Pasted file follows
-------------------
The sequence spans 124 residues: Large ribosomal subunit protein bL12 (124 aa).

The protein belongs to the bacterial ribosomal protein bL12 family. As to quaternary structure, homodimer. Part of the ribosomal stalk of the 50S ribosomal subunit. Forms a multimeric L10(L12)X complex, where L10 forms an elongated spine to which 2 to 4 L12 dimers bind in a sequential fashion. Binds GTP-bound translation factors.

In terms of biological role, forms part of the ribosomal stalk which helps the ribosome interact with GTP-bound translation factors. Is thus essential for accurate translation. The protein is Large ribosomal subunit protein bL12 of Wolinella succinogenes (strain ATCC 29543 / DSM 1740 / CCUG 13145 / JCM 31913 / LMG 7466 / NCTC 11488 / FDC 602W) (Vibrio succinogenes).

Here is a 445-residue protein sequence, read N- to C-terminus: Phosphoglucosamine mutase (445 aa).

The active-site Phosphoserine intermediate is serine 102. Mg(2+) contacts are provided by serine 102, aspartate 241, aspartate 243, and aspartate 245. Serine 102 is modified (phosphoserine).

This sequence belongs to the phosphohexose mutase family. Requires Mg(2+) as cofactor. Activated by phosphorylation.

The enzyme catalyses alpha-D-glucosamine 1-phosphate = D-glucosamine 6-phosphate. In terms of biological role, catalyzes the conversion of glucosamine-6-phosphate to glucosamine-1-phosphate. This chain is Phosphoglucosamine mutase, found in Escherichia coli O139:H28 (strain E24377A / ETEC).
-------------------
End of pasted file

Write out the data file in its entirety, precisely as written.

The sequence spans 124 residues: Large ribosomal subunit protein bL12 (124 aa).

The protein belongs to the bacterial ribosomal protein bL12 family. As to quaternary structure, homodimer. Part of the ribosomal stalk of the 50S ribosomal subunit. Forms a multimeric L10(L12)X complex, where L10 forms an elongated spine to which 2 to 4 L12 dimers bind in a sequential fashion. Binds GTP-bound translation factors.

In terms of biological role, forms part of the ribosomal stalk which helps the ribosome interact with GTP-bound translation factors. Is thus essential for accurate translation. The protein is Large ribosomal subunit protein bL12 of Wolinella succinogenes (strain ATCC 29543 / DSM 1740 / CCUG 13145 / JCM 31913 / LMG 7466 / NCTC 11488 / FDC 602W) (Vibrio succinogenes).

Here is a 445-residue protein sequence, read N- to C-terminus: Phosphoglucosamine mutase (445 aa).

The active-site Phosphoserine intermediate is serine 102. Mg(2+) contacts are provided by serine 102, aspartate 241, aspartate 243, and aspartate 245. Serine 102 is modified (phosphoserine).

This sequence belongs to the phosphohexose mutase family. Requires Mg(2+) as cofactor. Activated by phosphorylation.

The enzyme catalyses alpha-D-glucosamine 1-phosphate = D-glucosamine 6-phosphate. In terms of biological role, catalyzes the conversion of glucosamine-6-phosphate to glucosamine-1-phosphate. This chain is Phosphoglucosamine mutase, found in Escherichia coli O139:H28 (strain E24377A / ETEC).